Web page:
Here are some recent examples of your donor dollars at work:
Local monitors have been trained in camera trapping in Siberia, Bhutan and Nepal with some spectacular results, as above. While giving indigenous communities a role in conserving their cats, these images are also helping to refine overall estimates of wild snow leopards.
The Conservancy supported the second annual International Snow Leopard Day Festival in Siberia’s Altai Republic. Children from Mongolia, Kyrgyzstan, and the Altai Republic created performances and art to impress upon their elders the need to coexist with the snow leopard.
Click on the photo above for a short video of a performance by Arailym, who is in 5th grade in Bayan Ulgi, Mongolia. She is singing in the old traditional Altai Maktal style of the Mongolian Altai Mountains, the stronghold of the Mongolian throat singers. The words of the song, which is in praise of the Altai Mountains, may differ from one village to another but the style and melody are one. Arailym’s dance is the traditional Biyelgee, which originated with Mongolian livestock herders.
Livestock depredation is a major source of conflict between people and snow leopards. To date, the Conservancy has supported the improvement of more than 80 corrals in India, Nepal and Pakistan. One herder in Ladakh commented: “We herded our sheep and goats into the new pen, locked the door and walked the two miles to our home. In the morning, there were tracks of a snow leopard all around the pen but we lost none of our animals. As Buddhists, we are very happy, for the sake of our livestock, and for the snow leopards who might now go back to hunting blue sheep. Also we are very happy because now we shepherds can go home and get a good night’s sleep.”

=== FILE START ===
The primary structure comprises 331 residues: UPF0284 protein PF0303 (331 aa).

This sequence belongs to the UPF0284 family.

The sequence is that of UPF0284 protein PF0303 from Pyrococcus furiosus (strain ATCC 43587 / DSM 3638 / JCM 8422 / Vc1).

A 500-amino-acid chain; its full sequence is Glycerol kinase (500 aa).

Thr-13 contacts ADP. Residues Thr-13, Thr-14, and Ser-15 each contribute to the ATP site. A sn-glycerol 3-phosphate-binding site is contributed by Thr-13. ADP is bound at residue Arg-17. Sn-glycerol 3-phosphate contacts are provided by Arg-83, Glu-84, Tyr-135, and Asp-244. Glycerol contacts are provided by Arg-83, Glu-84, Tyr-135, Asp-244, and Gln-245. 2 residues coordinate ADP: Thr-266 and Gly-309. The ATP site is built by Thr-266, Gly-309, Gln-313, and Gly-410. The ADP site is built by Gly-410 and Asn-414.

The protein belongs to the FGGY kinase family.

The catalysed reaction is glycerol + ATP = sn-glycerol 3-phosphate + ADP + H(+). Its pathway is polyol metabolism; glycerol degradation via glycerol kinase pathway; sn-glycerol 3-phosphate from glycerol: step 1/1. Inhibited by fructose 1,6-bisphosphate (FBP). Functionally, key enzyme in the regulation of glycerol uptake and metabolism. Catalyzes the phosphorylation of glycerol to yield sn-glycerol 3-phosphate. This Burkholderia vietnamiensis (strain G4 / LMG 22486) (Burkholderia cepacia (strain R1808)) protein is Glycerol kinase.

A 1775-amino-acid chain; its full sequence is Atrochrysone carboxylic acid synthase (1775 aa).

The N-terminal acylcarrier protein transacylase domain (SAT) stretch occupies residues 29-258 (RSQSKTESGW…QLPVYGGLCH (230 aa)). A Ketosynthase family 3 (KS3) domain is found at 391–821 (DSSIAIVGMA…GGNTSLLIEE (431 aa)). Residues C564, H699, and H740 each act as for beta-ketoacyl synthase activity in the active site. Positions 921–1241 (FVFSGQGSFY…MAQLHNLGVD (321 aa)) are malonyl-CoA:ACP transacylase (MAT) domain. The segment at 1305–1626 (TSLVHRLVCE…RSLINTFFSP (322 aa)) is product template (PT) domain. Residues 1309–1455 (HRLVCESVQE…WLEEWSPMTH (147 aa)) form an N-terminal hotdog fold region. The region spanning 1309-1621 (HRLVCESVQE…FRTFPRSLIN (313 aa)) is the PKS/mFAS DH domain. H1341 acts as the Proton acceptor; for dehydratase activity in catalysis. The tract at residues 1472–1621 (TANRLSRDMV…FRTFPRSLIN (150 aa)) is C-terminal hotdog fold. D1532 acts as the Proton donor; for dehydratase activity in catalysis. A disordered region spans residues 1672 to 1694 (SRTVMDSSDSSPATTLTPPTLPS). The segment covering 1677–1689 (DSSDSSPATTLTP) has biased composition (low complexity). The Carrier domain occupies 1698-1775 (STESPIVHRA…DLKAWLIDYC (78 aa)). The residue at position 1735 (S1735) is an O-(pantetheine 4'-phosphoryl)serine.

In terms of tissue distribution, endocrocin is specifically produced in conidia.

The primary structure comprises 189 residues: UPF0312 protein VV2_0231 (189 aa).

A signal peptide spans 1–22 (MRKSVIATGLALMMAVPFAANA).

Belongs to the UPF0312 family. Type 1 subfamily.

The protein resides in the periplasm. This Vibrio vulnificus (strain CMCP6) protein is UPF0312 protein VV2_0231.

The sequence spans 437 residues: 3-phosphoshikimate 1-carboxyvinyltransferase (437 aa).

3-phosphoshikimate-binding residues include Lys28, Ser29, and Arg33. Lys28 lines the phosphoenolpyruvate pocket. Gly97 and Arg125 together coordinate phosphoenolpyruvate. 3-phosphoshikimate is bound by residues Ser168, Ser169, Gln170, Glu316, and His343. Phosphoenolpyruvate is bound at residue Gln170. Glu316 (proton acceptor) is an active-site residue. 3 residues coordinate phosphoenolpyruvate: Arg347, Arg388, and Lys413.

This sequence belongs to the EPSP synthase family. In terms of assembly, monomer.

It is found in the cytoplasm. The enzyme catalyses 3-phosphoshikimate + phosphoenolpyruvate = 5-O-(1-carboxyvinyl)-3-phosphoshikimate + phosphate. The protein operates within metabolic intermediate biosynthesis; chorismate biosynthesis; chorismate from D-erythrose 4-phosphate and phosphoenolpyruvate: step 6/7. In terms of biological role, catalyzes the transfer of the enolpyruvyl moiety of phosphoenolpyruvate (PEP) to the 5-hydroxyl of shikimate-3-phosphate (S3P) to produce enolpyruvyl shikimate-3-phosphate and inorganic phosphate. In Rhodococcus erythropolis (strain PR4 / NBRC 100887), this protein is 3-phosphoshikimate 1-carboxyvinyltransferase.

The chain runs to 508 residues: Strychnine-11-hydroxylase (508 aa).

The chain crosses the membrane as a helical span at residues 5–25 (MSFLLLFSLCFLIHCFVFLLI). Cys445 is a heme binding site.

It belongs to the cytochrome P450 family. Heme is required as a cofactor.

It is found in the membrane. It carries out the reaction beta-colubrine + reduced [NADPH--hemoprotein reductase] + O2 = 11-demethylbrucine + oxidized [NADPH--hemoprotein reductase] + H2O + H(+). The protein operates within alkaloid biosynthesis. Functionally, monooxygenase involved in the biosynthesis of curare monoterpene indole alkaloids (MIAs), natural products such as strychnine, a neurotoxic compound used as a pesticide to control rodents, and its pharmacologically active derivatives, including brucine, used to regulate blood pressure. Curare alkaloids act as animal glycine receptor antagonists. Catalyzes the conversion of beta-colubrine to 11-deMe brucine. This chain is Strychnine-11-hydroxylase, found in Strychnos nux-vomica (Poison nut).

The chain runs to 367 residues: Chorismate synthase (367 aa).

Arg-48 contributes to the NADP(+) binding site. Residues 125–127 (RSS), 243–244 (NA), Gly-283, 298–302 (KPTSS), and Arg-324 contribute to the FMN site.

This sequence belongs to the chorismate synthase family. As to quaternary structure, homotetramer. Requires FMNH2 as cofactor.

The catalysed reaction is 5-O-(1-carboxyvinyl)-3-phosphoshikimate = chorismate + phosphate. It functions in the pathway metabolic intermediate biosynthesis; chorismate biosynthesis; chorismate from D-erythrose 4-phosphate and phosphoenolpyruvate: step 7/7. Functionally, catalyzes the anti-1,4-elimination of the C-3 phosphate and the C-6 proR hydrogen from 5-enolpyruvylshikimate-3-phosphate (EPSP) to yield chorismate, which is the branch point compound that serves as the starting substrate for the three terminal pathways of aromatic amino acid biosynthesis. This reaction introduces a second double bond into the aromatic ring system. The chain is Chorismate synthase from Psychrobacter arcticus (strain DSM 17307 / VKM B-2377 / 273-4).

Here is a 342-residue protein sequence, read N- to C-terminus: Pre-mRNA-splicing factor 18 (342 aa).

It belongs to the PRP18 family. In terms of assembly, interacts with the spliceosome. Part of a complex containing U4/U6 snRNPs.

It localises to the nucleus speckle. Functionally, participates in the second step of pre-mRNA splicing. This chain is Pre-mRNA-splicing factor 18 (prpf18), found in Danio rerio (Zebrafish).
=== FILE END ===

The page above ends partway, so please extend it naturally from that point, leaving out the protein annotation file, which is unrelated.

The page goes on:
Your gifts supported a concerted effort by the Conservancy and the Snow Leopard Network (SLN), a 450+ member-strong alliance to stop the Mongolian Ministry of Nature, Environment and Tourism from issuing permits allowing the hunting of four snow leopards “for research purposes.” SLN sent a letter to the Minister requesting that the permit be revoked. Not long after, the government rescinded the permits.
Genetic analysis of snow leopard scat has greatly expanded the information we can obtain on this incredibly elusive cat. Your funding has helped us and our partners lead the way in applying these techniques. Herders themselves are helping to identify sites where effective conservation measures can be implemented at the local and regional (landscape) level.
By monitoring scat, herders also help to identify the best corridors with good quality habitat that connect each isolated snow leopard population “patch” with its nearest neighbor.
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